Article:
The massacre, the tragedy, the brutality, the unfairness – so much has been written and spoken about Marikana already. Like many, I too am trying to make sense of it all. What is it about our country? The minute we think we have hit rock bottom, we find new ways to sink even deeper! Something needs to change and I sense it’s already beginning.
South Africans leading themselves
“Opinionista” Paul Berkowitz is definitely onto something.
He draws parallels between Marikana and problems in Yeoville Bellevue, the suburb in which he lives. Both situations lead one to believe our social institutions are failing. In Yeoville though, active citizens are taking it upon themselves to better their lives. We have many tough questions to ask and many challenges to face but he is clear about one thing: “If we want to live in a better society then we’re going to have to take a leaf out of my neighbours’ book and build it ourselves.”
I came across the wonderful Citizens Movement the other night. This group comprises some of the most remarkable souls South Africa has produced. They participated in the Dinokeng Scenarios in 2008. They have decided that the time for dreaming is over. It’s time for all of us to roll up our sleeves, become active citizens and start creating the South Africa that all of us deserve.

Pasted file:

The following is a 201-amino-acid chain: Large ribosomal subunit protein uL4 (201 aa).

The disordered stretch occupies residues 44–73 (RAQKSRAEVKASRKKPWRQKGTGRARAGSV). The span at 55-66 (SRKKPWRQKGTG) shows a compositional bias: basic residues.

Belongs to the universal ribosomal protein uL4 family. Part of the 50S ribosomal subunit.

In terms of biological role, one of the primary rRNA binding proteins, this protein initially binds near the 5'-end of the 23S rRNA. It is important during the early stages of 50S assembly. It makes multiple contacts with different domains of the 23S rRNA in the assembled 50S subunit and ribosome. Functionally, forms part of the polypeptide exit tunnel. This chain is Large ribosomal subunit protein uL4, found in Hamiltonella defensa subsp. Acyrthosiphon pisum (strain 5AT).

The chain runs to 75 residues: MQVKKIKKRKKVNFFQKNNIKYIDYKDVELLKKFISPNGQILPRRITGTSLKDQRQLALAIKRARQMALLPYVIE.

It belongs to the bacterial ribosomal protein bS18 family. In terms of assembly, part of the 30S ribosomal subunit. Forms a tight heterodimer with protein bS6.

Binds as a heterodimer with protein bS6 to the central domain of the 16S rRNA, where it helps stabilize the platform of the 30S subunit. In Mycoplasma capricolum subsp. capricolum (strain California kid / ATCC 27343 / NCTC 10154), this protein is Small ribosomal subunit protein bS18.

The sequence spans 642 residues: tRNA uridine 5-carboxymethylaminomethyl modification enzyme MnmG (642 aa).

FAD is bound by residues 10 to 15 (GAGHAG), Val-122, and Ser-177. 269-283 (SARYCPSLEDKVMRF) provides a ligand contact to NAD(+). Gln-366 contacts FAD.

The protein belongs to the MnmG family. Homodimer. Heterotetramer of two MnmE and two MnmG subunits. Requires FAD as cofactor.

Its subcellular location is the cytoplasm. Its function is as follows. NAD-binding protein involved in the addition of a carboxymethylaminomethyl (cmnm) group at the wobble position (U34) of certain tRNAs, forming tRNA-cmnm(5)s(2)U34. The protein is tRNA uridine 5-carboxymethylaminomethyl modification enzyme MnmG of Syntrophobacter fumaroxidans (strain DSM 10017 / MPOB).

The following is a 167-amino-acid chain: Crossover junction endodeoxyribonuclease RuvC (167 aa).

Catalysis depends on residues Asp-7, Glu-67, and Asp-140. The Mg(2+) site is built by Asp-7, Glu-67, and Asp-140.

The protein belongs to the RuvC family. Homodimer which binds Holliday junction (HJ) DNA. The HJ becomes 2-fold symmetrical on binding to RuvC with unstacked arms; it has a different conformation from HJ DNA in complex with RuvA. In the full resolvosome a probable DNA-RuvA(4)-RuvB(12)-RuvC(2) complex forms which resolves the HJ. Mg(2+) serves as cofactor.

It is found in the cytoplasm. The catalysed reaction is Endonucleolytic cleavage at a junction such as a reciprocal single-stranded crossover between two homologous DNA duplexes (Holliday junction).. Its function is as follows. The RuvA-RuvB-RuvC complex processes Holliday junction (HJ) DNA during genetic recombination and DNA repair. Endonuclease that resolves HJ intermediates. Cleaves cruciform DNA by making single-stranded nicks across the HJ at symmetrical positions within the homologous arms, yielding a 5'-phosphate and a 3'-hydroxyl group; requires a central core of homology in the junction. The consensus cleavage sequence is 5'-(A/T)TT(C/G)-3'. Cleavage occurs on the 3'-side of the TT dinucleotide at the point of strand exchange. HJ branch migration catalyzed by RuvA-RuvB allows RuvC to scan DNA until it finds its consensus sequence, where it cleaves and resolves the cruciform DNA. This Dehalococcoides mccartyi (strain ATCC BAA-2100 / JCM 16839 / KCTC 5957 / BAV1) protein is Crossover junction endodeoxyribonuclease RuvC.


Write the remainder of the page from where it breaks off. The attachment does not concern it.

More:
South Africa has the worst distribution of wealth compared to any other country in the world! Take a minute and think about it. Apartheid is over people – we’re supposed to be a democracy, where people live freely and equally. So what are we doing to address this?
Well, Herman Mashaba is certainly not sitting around idly.The founder of Black Like Me has remarkably refreshing insights. He too recognises the fact that we need to start creating jobs if we are going to lift the majority of our citizens from the clutches of poverty. To do that, he proposes that we start being entrepreneurial. Yes, Mashaba (like many of us) blames the current ANC government and their greed for our current situation, but he (unlike many of us) wants to do something about it. He is now the chairperson of the Free Market Foundation.Mashaba is taking his message to anyone who will listen. His message: loosen our labour markets and job creation will follow.
South Africa will (must) change
Call me the eternal optimist but I think South Africans are beginning to recognise the fact that we have to wake up and smell the cappuccino. If social networking sites and online media are anything to go by, Saffas understand that we have to start leading ourselves, because our leadership is about as useful as the one armed trapeze artist with the itchy backside!